Over the last 5 years my lovely boyfreind has developed a nose for a good real ale, though so far not a belly. I heartily encourage and support this pastime since pubs with good beer often have some tasty food and decent atmosphere.
I even had a jolly good time at the Campaign for Real Ale Festival (CAMRA) in Nottingham last year, in fact til I properly sorted out the dates I had a sneaky suspicion “the bump” might owe it’s existence to a particularly strong perry. ( Apologies for too much information : and sorry Mum!)
At good pubs and beer festivals it’s wonderful to see the enormous range of British Beers and I have been reading a fascinating series of books by writer Pete Brown , on the impact of society on beer development and vice versa the impact of beer on society.
My knowledge of beers is embarassingly weak, and as a cook though i have long known that sneaking a slosh of wine ) or otherwise improves a lot of dishes , looking through my archives I rarely reach for a beer. Pete Brown writes with such eloquence on the “roast and caramalisation”, qualties of beer that I really want to try some beer recipes.
Since I am prohibited from drinking at the moment I have decided to try cooking with beer. This is perfectly healthy for the bump since with long cooking the alcohol boils off, leaving the great flavour
For the first recipe I have opted for some beef ribs, the butchers in Nottingham seem particularly keen on cheap cuts these stacked high next to the Oxtail. Beef ribs are about 30cm in length and 10cm thick. I usually get the butcher to cut them into three, instanly making them easy to cook and serve
I was wondering what beer to choose out of the selection in our cupboard, I noticed a bottle of Castle Rock’s Harvest Pale this won Supreme Champion at the 2010 Great British Beer Festival in London. Castle Rock is a local brewery, very local in fact the Nottingham brewery is just 10 minutes walk from my house.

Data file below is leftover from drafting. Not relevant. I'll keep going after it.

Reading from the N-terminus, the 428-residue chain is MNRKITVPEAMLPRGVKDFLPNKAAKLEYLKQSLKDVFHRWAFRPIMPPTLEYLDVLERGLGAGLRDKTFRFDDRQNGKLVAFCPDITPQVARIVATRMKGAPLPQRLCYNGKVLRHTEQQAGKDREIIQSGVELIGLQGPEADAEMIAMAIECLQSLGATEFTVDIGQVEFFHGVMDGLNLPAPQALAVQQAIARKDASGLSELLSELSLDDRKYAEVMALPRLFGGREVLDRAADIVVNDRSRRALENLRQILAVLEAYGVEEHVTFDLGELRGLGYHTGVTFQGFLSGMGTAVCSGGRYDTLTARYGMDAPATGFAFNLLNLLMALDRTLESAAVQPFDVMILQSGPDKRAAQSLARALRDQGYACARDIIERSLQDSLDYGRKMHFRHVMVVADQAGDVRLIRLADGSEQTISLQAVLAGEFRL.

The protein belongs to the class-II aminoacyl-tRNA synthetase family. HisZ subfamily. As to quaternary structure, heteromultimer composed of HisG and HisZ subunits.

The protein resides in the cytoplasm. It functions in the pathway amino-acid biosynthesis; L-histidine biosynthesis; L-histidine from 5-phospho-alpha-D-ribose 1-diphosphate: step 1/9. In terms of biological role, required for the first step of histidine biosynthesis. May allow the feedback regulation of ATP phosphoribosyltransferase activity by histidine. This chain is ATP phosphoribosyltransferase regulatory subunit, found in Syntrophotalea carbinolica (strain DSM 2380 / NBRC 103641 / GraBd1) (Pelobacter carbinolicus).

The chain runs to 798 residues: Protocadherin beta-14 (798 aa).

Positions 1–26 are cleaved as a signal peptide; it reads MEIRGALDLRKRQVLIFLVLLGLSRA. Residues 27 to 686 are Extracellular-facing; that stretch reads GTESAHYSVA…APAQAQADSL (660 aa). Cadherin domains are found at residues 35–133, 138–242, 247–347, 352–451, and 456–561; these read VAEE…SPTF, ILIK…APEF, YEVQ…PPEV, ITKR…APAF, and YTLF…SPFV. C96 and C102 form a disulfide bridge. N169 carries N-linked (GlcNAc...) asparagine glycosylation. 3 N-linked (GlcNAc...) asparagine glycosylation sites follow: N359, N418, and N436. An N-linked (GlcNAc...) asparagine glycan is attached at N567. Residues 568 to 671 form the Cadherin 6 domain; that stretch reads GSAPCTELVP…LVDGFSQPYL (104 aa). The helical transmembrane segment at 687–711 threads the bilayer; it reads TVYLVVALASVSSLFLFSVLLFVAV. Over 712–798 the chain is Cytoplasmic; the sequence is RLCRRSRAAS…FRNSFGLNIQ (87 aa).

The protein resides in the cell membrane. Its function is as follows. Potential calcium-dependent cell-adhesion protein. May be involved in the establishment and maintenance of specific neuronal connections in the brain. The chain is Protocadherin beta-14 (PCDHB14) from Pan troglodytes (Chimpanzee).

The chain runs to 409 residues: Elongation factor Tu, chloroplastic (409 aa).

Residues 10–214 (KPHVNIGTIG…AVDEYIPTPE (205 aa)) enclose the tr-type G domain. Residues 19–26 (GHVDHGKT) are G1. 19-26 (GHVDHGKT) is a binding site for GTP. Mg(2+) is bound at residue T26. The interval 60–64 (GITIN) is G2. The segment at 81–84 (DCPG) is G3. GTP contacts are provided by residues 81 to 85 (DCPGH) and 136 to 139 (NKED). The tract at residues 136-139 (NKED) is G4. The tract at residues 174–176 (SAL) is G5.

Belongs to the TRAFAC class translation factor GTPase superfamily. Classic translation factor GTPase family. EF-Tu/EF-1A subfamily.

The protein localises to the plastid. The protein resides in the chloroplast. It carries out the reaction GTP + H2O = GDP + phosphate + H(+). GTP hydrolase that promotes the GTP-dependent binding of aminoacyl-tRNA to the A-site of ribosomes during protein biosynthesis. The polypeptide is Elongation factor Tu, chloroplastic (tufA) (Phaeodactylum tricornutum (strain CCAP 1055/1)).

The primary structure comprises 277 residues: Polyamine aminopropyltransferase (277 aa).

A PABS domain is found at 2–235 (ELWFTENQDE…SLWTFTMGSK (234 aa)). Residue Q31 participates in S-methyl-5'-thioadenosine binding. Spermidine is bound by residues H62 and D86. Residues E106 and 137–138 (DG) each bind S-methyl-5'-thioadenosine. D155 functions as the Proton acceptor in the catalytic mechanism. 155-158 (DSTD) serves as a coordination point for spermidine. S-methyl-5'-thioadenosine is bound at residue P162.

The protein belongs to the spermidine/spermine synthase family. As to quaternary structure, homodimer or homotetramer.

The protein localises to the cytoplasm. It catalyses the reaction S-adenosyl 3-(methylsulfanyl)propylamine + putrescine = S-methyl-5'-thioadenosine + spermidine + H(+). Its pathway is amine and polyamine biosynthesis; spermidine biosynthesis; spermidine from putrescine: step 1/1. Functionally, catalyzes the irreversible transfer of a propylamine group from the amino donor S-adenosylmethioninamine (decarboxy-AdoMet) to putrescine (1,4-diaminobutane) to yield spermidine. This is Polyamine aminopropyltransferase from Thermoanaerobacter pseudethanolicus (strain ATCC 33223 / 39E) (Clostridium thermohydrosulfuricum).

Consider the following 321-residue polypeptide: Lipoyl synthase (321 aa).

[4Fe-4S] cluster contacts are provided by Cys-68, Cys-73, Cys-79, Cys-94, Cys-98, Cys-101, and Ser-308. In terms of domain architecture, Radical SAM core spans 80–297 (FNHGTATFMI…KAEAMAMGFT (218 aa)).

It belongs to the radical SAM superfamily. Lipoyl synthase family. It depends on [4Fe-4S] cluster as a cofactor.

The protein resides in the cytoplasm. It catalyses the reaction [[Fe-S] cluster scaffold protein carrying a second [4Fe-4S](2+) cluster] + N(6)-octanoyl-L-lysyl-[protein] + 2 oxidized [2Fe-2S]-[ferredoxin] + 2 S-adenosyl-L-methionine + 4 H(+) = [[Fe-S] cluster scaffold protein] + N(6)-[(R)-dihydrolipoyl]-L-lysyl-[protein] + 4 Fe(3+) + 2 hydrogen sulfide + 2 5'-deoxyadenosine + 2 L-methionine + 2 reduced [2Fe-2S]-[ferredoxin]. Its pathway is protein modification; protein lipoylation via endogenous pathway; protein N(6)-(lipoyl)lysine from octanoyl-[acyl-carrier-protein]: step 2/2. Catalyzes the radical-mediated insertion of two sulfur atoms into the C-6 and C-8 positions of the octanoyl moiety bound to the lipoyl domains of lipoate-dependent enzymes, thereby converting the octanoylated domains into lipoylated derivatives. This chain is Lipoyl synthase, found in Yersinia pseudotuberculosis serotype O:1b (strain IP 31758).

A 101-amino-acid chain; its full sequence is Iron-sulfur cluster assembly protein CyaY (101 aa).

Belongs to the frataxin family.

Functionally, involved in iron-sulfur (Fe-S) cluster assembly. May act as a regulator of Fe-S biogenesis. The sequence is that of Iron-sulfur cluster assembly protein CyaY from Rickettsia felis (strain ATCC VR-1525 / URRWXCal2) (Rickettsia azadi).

Local and award winning seemed like a good bet
For slow cooking I didn’t bother browning the meat , instead opting to pop everything in one pot, I found as the ribs cook they caramelise with the beer and onions producing a delicious gravy ( thickened if you wish with cornflour/flour) . Once cooked the meat should fall off the bone with a gentle nudge from your fork, perfectly tender
Serve with mashed potato or other root vegetables ( I like to mix in celeriac, swede or parsnips) mixed with a blob of horseradish for extra heat.
I usually find a third with plenty of mash and gravy is perfect eat two thirds of a beef rib and you are stuffed.
Beer Braised Beef Ribs
Assume 2/3 of a rib per person.
For 3 beef ribs cut into 3 by the butcher
1 large onion roughly sliced
200ml of beer
1 tsp of marmite
3 sprigs of thyme
1 tsp of english mustard
1 tsp ground black pepper
1 tbsp of cornflour to thicken
- Place the onions, marmite , thyme sprigs, English mustard , Black pepper and beer in a cast iron pot. Cover and place in a medium oven 150degC for 4 hours ( or low setting on a slow cooker)
- Fifteen minutes before serving turn off the heat, remove a ladleful of the juice and mix with the cornflour
- Return to the pan stirring in, this will thicken the sauce to form a rich gravy.
I would be really keen to try some beer and food matching, but with the bump on board , that’s going to need to be put on hold for a while.